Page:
THE COUPLE SITTING NEXT TO ME were being rude. We were sitting inside the city’s stadium for a music concert and the opening act was performing. This couple did not pay any attention to the act as they continued with their conversation. I had no idea who the artist was; but I still wanted to listen to them perform. Even if I did not care for their style of music, I would have been considerate of the people sitting around me and not carried on a conversation. From a long time ago, I learned to pay attention to the opening acts because you never knew if they would become a success one day. My favorite example is Tina Turner. I had tickets to a concert where she was listed as the opening act for the star attraction. Her work with Ike was well known but that had happened a long time ago. None of us knew what she would be doing by herself. Well, you can see what she did based on how quickly she returned to being the headliner. As a warm-up act, she was utterly amazing. By the end of her set, I felt I had already gotten my money’s worth; she was as they say, a superstar. Because of that concert, I always pay attention to the opening acts at concerts. There was a singer songwriter I got to see early in their career as the opening act; they went on to have a #1 song on the charts.      EXPERIENCING A MUSICAL ARTIST AT THE beginning of their career journey and following them to the top of the charts is an awesome feeling. I remember seeing this one musical artist who came out on stage with her hair bound up in a scarf, dressed in old fashioned clothes, with a couple of backup singers and a small band; yet it was an incredible show due to the singer. Her personality and voice were both amazing. From that first time seeing her, I have followed her career as it ventured into movies and Broadway stages, not once being disappointed by her performances. She had something different I had never seen and with her talent, I was sure she was going to be a star. I even have photos of her in the early days of her career because in the initial stages of a musical artist’s career, I believe, they can be the most exciting times. If you do not believe me, feel free to take a look at this dramatic biography to see what it is like.      SOME MUSICAL ARTISTS CAN REACH THE top of the charts, but only a few can usher in a whole new movement. One of those artists is the subject of this musical movie. With Tom Hanks (News of the World, The Post) as Colonel Tom Parker, Austin Butler (Once Upon a Time…in Hollywood, The Dead Don’t Die) as Elvis, Olivia DeJonge (The Visit, The Sisterhood of Night) as Priscilla, Helen Thomson (A Man’s Gotta Do, Getting’ Square) as Gladys and Richard Roxburgh (Van Helsing, Moulin Rouge) as Vernon; this film was very lucky to have Austin as Elvis. If he had not been in the starring role, the first 1 ½ hours would have been more painful than they already were for me. I thought the quick cutting from scene to scene and the over-the-top dramatics took away from the performances. It almost appeared cartoonish. The last hour was the part that engaged and kept my interest. I say that because we finally got to see a more vulnerable Elvis as the scenes were given emotional depth. Up until this point I found Tom’s performance erratic; at times, his acting was excellent, other times it was off the mark. If for nothing else, it was worth it to me to see Austin’s singing performances. I felt like I was at a concert seeing someone who would be going far in their career.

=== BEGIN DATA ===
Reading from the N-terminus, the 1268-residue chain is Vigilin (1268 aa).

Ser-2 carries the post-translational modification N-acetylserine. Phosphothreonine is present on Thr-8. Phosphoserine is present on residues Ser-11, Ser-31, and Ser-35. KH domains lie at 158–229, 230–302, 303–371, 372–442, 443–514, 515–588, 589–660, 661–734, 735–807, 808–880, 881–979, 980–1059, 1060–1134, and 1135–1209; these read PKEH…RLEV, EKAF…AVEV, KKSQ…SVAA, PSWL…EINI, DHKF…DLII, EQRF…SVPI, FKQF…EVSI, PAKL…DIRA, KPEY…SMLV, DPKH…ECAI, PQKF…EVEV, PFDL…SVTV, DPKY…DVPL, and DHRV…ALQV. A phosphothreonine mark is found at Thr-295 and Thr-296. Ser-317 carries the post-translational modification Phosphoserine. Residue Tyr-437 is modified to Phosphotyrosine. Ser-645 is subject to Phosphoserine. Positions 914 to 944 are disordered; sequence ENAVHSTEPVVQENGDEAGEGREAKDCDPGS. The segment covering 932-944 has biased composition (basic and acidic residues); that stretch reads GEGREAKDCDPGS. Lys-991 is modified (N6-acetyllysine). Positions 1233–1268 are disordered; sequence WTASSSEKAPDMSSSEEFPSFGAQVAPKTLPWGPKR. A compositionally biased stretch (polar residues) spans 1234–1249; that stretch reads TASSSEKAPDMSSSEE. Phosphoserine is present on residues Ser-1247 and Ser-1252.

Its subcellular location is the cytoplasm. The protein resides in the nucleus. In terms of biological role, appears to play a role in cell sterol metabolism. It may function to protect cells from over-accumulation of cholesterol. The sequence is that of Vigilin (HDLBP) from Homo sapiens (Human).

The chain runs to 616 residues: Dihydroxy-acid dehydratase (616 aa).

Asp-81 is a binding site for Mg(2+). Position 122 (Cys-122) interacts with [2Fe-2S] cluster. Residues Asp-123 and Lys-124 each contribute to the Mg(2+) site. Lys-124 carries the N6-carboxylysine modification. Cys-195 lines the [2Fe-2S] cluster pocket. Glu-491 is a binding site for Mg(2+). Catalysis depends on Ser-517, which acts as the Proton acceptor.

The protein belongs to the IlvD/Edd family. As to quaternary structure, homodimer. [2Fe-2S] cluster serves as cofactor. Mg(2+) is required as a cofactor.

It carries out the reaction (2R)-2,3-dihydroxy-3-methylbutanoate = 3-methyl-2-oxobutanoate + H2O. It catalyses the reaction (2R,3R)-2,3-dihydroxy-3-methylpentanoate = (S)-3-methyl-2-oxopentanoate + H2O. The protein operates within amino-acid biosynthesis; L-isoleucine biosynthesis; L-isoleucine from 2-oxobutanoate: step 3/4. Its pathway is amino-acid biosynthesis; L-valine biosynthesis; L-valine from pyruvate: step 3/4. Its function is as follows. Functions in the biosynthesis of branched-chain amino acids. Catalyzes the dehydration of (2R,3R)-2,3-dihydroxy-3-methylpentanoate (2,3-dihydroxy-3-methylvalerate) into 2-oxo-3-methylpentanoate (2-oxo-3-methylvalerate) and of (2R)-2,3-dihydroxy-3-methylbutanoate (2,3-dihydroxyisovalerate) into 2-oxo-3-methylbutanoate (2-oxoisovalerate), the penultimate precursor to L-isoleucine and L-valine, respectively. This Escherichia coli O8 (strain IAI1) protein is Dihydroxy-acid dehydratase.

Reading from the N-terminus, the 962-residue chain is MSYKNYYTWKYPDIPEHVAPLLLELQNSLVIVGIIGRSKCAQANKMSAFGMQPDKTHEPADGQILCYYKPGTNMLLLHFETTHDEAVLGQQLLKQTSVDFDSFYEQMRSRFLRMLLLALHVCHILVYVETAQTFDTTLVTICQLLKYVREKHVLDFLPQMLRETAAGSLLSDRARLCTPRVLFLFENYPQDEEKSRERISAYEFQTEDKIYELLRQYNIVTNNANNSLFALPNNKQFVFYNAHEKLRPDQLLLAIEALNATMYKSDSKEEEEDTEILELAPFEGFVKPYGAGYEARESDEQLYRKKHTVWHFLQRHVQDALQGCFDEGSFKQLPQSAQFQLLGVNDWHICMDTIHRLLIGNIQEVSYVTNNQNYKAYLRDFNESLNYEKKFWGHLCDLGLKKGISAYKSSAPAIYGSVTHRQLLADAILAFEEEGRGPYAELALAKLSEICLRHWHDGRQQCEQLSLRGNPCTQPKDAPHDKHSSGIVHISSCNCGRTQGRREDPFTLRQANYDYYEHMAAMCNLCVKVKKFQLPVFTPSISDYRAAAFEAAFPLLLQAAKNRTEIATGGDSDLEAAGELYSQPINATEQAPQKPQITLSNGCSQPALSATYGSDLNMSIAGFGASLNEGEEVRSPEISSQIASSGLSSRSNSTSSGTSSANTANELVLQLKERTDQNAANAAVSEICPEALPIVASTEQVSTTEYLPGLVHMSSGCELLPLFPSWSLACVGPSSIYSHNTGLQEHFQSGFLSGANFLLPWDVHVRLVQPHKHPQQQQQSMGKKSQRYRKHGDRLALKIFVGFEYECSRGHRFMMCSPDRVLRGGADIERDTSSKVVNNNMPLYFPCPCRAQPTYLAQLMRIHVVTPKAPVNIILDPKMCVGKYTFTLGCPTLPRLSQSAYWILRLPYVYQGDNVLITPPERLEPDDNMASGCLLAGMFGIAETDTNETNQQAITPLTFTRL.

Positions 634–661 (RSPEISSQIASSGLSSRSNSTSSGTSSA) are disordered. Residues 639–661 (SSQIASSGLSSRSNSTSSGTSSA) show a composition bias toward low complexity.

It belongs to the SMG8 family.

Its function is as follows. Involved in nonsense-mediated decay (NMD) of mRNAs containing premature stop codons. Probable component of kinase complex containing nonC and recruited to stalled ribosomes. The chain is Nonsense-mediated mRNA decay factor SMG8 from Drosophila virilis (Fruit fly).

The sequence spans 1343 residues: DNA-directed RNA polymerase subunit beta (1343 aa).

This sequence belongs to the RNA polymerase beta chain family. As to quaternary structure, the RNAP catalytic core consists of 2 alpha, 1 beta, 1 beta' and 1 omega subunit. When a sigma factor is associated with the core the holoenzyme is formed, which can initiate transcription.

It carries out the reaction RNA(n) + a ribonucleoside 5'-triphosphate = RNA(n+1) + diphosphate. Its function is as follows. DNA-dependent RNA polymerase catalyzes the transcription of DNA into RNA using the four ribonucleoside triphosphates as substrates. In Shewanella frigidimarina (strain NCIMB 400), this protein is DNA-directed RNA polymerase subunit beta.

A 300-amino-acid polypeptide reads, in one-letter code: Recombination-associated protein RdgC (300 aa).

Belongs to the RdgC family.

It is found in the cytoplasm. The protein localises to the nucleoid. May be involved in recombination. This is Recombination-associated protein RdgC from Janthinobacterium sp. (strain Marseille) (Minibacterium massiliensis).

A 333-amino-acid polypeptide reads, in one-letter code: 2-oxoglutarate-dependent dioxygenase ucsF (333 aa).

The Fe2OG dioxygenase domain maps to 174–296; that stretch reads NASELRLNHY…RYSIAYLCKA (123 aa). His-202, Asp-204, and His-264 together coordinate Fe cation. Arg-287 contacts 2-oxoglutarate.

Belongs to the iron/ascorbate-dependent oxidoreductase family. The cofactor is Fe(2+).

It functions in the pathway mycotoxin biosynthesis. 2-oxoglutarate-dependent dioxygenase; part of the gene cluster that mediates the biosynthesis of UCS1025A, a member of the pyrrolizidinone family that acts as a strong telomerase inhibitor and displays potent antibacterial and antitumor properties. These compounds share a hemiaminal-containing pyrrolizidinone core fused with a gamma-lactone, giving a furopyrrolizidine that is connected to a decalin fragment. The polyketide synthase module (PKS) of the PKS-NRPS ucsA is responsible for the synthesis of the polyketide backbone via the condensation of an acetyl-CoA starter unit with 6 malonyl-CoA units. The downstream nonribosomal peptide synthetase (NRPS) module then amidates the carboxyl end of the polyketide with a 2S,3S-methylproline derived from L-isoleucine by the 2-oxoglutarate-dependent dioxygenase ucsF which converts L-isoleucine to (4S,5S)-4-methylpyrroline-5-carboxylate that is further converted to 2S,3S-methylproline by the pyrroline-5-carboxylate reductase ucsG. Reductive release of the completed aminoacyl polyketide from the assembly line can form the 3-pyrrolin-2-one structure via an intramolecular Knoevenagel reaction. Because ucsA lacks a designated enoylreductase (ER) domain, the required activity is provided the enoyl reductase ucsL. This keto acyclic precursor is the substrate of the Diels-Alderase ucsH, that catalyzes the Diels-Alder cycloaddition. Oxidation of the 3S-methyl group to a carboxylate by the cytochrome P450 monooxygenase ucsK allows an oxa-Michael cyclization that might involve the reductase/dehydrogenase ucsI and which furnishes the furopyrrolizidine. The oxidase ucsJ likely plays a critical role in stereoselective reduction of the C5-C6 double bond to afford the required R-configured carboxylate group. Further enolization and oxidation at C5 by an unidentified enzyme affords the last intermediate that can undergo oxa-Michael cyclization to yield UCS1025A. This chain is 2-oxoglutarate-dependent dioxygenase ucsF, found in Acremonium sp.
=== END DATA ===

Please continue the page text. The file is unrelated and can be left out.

2 ½ stars 

Flash Movie Review: The Northman